3             So I hope that allays your concern about an error

 4   in that.

 5             DR. FRIEDMAN:  Thank you.

 6             DR. LIPSETT:  One of the other things, though,

 7   with respect to steam engines is apparently one of the main

 8   concerns that took place during the steam engine era was

 9   asbestos exposure when these things were overhauled and the

10   number of the railroad studies did try to take that into

11   account where they had information about exposure to

12   asbestos during that period of time.

13             And then with respect to the emissions from the

14   steam engine, in at least one of the railroad studies found

15   the investigators did try and look at the effects of that

16   separately by using certain brackets on the time of exposure

17   and found that the relative risk from that was not -- I mean

18   it wasn't substantially greater than what you would see from

19   the diesel exposures occurring later.

20             That's not very helpful.  The data are pretty

21   sparse, basically.

22             ACTING CHAIRMAN FROINES:  Is there any data within

23   the studies on mesothelioma, which would be indicative of

24   confounding by asbestos?

25             DR. LIPSETT:  Yeah, I think there was in at least



 1   one of the studies, but again it's been many months since

 2   I've read most of these studies and I --

 3             ACTING CHAIRMAN FROINES:  But it's not something

 4   that you feel was a major issue?

 5             DR. LIPSETT:  No.

 6             DR. KENNEDY:  That was not generally recognized

 7   before 1948, so it would be hard to come up with anything

 8   before that.

 9             ACTING CHAIRMAN FROINES:  He's looking at people

10   who are dying later.  The Selecoff stuff is in the early

11   '60s, so there's from the '60s on there's a consciousness

12   about mesothelioma.  So I would guess that they would --

13             DR. KENNEDY:  I thought the question relates to

14   the awareness of mesothelioma and a time context.  It was

15   not described by Selecoff until around 1950.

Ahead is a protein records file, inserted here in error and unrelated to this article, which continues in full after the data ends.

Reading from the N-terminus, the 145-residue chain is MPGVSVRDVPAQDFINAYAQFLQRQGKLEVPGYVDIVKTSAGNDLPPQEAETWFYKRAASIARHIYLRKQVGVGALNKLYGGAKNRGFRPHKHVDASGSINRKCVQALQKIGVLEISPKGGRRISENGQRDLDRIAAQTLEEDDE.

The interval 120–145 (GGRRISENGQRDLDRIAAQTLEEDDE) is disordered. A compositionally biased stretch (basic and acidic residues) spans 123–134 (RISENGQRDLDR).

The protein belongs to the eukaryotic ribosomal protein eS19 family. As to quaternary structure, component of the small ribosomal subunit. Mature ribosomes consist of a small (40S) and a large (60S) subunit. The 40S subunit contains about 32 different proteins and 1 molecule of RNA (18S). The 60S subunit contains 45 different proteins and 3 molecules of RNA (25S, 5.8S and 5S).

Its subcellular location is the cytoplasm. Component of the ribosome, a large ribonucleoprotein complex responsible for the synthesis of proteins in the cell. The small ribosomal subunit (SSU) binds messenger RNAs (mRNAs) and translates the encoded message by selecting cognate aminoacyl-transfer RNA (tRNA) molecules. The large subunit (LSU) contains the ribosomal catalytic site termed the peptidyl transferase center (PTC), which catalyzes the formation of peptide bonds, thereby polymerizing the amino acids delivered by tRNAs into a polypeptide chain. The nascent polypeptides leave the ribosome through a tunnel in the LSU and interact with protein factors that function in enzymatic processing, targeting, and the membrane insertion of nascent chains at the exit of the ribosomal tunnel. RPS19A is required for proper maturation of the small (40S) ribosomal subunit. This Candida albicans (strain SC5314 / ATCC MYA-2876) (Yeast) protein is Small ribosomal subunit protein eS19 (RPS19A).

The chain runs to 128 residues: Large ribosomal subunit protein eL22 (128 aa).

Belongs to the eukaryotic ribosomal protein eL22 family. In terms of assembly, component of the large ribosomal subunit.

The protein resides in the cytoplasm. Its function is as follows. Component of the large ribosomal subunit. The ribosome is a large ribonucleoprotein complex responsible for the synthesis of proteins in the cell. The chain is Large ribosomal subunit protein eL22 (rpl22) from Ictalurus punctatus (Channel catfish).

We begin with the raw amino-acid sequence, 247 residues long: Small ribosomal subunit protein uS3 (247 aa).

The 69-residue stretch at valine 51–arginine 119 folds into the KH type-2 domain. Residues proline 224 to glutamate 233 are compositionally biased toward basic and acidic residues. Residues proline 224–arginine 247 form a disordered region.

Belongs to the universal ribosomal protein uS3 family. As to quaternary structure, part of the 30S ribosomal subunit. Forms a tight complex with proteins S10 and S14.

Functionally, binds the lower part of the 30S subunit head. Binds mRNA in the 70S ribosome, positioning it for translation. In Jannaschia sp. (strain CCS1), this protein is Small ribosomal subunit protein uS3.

16             ACTING CHAIRMAN FROINES:  He's saying that for the

17   pre-diesel period, that there was asbestos, people might not

18   have recognized it.

19             DR. LIPSETT:  There's one study, though, the one

20   Finnish study, that seemed to have a lower risk for lung

21   cancer and it did find a substantially increased risk for

22   mesotheliom in the train engineers that they looked at.  It

23   was severalfold increase in mesothelioma.

24             ACTING CHAIRMAN FROINES:  That in your study or

25   your meta-analysis?



 1             DR. LIPSETT:  Is that paper?  It is included in

 2   the meta-analysis, but the mesothelioma is not, just the

 3   lung cancer.

 4             ACTING CHAIRMAN FROINES:  But it becomes a clear

 5   confounder then.

 6             Let's go, George.

 7             DR. ALEXEEFF:  We agree with you, Dr. Froines,

 8   that the roof pattern is the most appropriate.

 9             Now, this table is taken from the document and you

10   can see, I'd like to just explain what this table represents

11   because this ends up being sort of the crux of a lot of the

12   discussion or concern.  And again I have Dr. Dawson here if

13   we have any specific questions on the derivation of these

14   numbers.

15             First of all, just to point out we have risk

16   estimates that are derived both from the case control study

17   as well as the cohort study, and it's the cohort study that

18   has had a lot of additional concern and a lot of the

19   discussion of the comments refers to results of the cohort

20   study.

21             Now, you can see in that column of different

22   scenarios.  Now, scenario A refers to the ramp pattern.  All

23   the other scenarios refer to that roof or that peak shaped.

24   So it's just something to point out.

25             The ramped pattern has the highest risk, because



 1   it ends up being the lowest exposure.  Okay.  Because it

 2   doesn't come back down.  So that's something to keep in mind

 3   as to whether or not the ramp pattern is appropriate to keep

 4   in the range of risk.

 5             So the other scenario is B, C, D and F are all